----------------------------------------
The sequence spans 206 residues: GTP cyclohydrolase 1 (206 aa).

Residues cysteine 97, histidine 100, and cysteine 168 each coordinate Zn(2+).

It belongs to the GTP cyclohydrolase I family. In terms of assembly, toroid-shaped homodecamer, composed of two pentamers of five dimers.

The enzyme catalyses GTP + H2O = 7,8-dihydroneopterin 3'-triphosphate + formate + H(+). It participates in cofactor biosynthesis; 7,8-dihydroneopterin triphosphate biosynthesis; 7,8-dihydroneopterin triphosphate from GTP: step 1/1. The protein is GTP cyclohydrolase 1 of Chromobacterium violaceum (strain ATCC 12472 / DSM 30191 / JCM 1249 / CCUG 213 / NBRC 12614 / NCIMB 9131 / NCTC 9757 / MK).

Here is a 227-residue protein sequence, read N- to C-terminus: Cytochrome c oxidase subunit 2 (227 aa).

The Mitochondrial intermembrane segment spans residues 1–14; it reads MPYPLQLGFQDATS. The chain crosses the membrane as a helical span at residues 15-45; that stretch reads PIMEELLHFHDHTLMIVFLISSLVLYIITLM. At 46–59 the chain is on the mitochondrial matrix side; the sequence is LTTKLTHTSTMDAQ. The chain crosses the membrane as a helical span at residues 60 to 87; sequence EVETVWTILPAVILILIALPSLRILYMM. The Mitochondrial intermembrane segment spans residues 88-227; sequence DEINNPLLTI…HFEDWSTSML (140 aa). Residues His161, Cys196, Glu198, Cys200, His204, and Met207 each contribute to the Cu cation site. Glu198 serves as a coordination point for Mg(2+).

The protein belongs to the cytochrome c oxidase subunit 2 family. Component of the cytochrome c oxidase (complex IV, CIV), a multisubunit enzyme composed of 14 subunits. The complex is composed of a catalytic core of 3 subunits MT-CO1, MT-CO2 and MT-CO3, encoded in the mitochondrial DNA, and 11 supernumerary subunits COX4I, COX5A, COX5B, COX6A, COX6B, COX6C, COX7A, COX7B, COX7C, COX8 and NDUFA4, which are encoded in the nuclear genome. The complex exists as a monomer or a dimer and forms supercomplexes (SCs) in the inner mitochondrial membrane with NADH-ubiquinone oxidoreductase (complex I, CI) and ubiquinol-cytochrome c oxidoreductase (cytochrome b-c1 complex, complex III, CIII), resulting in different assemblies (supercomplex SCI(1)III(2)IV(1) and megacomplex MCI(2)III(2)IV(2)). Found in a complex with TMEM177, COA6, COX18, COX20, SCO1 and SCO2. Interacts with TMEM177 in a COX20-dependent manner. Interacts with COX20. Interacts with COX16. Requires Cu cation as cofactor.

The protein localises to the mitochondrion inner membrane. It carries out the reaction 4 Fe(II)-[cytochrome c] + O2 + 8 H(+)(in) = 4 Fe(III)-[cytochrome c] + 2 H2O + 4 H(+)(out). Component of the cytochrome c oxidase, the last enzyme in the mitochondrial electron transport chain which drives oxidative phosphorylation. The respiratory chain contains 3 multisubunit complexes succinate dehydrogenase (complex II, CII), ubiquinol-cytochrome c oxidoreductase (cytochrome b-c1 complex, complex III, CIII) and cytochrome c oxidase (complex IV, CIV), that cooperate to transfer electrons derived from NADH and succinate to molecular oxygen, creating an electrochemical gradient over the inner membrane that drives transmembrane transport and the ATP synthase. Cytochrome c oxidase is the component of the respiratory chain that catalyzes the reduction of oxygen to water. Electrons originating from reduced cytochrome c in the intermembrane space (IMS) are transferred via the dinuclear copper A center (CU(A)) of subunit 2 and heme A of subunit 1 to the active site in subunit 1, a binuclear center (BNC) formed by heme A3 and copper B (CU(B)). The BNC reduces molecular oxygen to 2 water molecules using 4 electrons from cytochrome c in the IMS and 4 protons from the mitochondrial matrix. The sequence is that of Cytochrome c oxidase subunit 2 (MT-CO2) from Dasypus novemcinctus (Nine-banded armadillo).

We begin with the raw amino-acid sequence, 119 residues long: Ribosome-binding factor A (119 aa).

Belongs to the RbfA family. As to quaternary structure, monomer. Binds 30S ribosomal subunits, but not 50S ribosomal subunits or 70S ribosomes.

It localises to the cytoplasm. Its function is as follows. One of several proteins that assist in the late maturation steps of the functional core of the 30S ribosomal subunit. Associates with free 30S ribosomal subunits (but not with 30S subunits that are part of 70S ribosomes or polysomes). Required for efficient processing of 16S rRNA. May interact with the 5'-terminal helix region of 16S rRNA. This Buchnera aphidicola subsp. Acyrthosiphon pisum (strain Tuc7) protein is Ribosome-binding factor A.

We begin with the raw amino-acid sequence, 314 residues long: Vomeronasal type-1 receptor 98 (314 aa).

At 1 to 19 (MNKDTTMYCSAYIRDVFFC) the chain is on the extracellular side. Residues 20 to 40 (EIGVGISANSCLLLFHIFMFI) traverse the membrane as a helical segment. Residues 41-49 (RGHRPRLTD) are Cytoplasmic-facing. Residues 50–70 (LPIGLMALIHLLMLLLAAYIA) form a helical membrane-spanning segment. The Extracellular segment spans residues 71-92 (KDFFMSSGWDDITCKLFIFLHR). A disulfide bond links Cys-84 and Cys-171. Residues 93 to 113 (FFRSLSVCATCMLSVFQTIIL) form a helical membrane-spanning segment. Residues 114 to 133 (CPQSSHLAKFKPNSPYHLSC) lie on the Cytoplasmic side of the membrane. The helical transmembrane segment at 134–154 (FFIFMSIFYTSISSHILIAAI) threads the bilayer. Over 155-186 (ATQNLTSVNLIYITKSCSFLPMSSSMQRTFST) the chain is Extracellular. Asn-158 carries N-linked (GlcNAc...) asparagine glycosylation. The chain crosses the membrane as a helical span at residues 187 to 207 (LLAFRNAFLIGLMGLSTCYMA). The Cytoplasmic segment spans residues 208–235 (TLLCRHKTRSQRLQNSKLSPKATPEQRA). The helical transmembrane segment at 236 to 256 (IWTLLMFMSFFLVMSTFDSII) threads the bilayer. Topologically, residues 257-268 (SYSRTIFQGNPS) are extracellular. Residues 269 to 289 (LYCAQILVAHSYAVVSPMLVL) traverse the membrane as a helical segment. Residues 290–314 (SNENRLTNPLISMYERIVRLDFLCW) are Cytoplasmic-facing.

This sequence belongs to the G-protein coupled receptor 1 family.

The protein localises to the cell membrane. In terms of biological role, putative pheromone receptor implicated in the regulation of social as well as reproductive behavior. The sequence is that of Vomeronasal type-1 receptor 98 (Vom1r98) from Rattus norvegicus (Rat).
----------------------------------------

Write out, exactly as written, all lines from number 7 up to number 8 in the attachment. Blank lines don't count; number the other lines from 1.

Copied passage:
The protein belongs to the cytochrome c oxidase subunit 2 family. Component of the cytochrome c oxidase (complex IV, CIV), a multisubunit enzyme composed of 14 subunits. The complex is composed of a catalytic core of 3 subunits MT-CO1, MT-CO2 and MT-CO3, encoded in the mitochondrial DNA, and 11 supernumerary subunits COX4I, COX5A, COX5B, COX6A, COX6B, COX6C, COX7A, COX7B, COX7C, COX8 and NDUFA4, which are encoded in the nuclear genome. The complex exists as a monomer or a dimer and forms supercomplexes (SCs) in the inner mitochondrial membrane with NADH-ubiquinone oxidoreductase (complex I, CI) and ubiquinol-cytochrome c oxidoreductase (cytochrome b-c1 complex, complex III, CIII), resulting in different assemblies (supercomplex SCI(1)III(2)IV(1) and megacomplex MCI(2)III(2)IV(2)). Found in a complex with TMEM177, COA6, COX18, COX20, SCO1 and SCO2. Interacts with TMEM177 in a COX20-dependent manner. Interacts with COX20. Interacts with COX16. Requires Cu cation as cofactor.

The protein localises to the mitochondrion inner membrane. It carries out the reaction 4 Fe(II)-[cytochrome c] + O2 + 8 H(+)(in) = 4 Fe(III)-[cytochrome c] + 2 H2O + 4 H(+)(out). Component of the cytochrome c oxidase, the last enzyme in the mitochondrial electron transport chain which drives oxidative phosphorylation. The respiratory chain contains 3 multisubunit complexes succinate dehydrogenase (complex II, CII), ubiquinol-cytochrome c oxidoreductase (cytochrome b-c1 complex, complex III, CIII) and cytochrome c oxidase (complex IV, CIV), that cooperate to transfer electrons derived from NADH and succinate to molecular oxygen, creating an electrochemical gradient over the inner membrane that drives transmembrane transport and the ATP synthase. Cytochrome c oxidase is the component of the respiratory chain that catalyzes the reduction of oxygen to water. Electrons originating from reduced cytochrome c in the intermembrane space (IMS) are transferred via the dinuclear copper A center (CU(A)) of subunit 2 and heme A of subunit 1 to the active site in subunit 1, a binuclear center (BNC) formed by heme A3 and copper B (CU(B)). The BNC reduces molecular oxygen to 2 water molecules using 4 electrons from cytochrome c in the IMS and 4 protons from the mitochondrial matrix. The sequence is that of Cytochrome c oxidase subunit 2 (MT-CO2) from Dasypus novemcinctus (Nine-banded armadillo).